The 2013 fantasy baseball season is right around the corner. Aside from tracking which players have traded uniforms and ballparks, gauging the health of those with injury concerns is of paramount importance. Each position has a few key fantasy players -- we've addressed only those players in the top 150 for now -- with question marks by their names entering the spring. Although teams limit the details of players' medical histories, there is still significant information to be gleaned from an understanding of the athlete's condition and status-report updates as to his activity. As the season approaches, these situations will evolve because many players recovering from injury or surgery will progress their activity accordingly or, in some cases, encounter delays or setbacks.
Curtis Granderson, New York Yankees (updated Feb. 25): Granderson entered spring training healthy, but unfortunately for him and the already-injury-riddled Yankees, his name was quickly added to the injury list, courtesy of a
J.A. Happ fastball in just the second game of spring training (on Feb. 24). The result: a fractured forearm. According to ESPN New York, Granderson suffered a break in his right ulna, the more medial (innermost) of the two forearm bones that run from the elbow to the wrist.
The Yankees have projected a 10-week absence, which sounds reasonable. There has been no mention of surgery to repair the break which suggests it is of the small, non-displaced (the bony ends remain in proper alignment) variety. Granderson's comments about the injury were also encouraging. "It was just one specific spot," Granderson said. "Nothing moved up or down. No numbness. No tingling. Just that spot." No numbness or tingling indicates the ulnar nerve was not threatened. The localized spot of pain supports the notion that the injury was not as severe as it might have been. In fact, the initial thought was that Granderson had suffered merely a bruise until X-rays taken at a local hospital revealed the fracture. The ulna unfortunately has very little soft tissue padding over it, hence its vulnerability to a fracture on direct high impact.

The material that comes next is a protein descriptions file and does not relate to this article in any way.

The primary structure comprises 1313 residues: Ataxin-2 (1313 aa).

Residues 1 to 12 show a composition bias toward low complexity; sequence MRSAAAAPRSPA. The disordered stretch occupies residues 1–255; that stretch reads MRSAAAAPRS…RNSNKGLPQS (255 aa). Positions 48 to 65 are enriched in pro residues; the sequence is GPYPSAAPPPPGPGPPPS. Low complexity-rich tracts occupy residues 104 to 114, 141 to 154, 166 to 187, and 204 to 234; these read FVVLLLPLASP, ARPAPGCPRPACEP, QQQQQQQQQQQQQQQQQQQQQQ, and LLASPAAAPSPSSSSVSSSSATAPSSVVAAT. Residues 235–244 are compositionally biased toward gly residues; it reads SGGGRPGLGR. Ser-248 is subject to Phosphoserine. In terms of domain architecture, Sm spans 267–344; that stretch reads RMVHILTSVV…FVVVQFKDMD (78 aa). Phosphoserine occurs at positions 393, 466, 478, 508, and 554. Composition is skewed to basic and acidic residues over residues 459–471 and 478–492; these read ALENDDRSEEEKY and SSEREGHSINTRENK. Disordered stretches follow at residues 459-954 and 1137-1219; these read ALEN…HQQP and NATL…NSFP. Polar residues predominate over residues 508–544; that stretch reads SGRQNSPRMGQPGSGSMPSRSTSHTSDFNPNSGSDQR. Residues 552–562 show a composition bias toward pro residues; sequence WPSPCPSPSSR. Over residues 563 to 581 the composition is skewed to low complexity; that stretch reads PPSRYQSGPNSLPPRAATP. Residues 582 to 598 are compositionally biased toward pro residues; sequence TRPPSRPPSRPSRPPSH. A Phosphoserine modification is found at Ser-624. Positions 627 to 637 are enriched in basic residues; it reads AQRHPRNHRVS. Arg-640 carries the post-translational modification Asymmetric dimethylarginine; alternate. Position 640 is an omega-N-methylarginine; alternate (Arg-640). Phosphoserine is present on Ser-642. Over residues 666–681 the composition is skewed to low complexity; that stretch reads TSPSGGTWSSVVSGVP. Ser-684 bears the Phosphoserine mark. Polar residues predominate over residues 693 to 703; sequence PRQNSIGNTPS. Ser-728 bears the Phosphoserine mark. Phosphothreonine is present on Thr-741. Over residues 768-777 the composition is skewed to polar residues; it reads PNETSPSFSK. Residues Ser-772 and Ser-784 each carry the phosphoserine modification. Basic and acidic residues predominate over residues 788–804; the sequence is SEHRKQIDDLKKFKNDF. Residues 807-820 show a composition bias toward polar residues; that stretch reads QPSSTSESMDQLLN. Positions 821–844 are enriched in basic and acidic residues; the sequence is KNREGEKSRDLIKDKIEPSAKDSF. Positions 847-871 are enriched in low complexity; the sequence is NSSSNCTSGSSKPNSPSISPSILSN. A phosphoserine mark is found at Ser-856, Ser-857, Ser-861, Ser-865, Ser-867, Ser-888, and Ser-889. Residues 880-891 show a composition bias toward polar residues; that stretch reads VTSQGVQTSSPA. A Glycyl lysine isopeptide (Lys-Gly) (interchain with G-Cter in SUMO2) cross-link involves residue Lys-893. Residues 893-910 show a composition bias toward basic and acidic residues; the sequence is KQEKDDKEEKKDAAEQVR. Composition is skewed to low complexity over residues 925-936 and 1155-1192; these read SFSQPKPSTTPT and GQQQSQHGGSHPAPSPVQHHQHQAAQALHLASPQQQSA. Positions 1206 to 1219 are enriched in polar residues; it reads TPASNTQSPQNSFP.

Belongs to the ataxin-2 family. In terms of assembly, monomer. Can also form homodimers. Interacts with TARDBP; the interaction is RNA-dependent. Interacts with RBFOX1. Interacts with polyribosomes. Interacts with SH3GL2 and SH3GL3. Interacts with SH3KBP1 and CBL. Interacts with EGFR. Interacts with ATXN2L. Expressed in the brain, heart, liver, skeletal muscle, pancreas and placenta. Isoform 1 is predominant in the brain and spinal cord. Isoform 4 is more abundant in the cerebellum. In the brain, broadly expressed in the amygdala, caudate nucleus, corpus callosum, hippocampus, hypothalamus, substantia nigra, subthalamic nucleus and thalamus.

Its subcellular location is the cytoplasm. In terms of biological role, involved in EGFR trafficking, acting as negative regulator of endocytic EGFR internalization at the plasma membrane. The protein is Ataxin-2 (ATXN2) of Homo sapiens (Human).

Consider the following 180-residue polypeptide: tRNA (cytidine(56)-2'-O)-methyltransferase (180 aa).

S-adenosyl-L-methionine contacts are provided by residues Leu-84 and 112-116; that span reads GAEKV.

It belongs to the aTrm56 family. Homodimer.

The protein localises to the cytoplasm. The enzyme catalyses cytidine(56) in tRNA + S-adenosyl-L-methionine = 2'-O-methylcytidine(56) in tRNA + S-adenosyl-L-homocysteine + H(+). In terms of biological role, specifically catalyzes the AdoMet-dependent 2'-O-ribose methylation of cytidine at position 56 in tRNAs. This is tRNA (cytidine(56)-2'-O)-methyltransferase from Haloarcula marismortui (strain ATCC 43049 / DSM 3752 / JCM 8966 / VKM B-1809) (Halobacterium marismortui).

Treatment in non-surgical cases involves a period of protection, such as bracing or splinting (Granderson was reportedly wearing a removable brace immediately post-injury), which allows the bone to heal and takes approximately six weeks. As soon as good bone healing has been established, it's primarily a function of progressing through sport-specific activities, including some rehab games to restore baseball conditioning along with timing at the plate and reps in the field. If everything goes as planned, there's even a possibility Granderson could return sooner, although no one should count on the timetable to shift dramatically. The other bonus is that the injury is not at the joint, which could have been more threatening to his swing. Once Granderson removes any post-immobilization stiffness and regains full strength in his wrist and forearm muscles, there should be no lingering concerns.
Matt Kemp, Los Angeles Dodgers: After playing in nearly every game for four straight seasons, Kemp was forced to the DL not once but twice in 2012 after suffering a significant hamstring strain. By the latter part of the season, his upper body was giving him trouble as well. Kemp underwent surgery to repair a torn labrum in his left (non-throwing) shoulder in October. In January, he was hitting off a tee and participating in soft toss. As of mid-February, he had taken batting practice only a few times, and he acknowledged his activity was being ramped up gradually.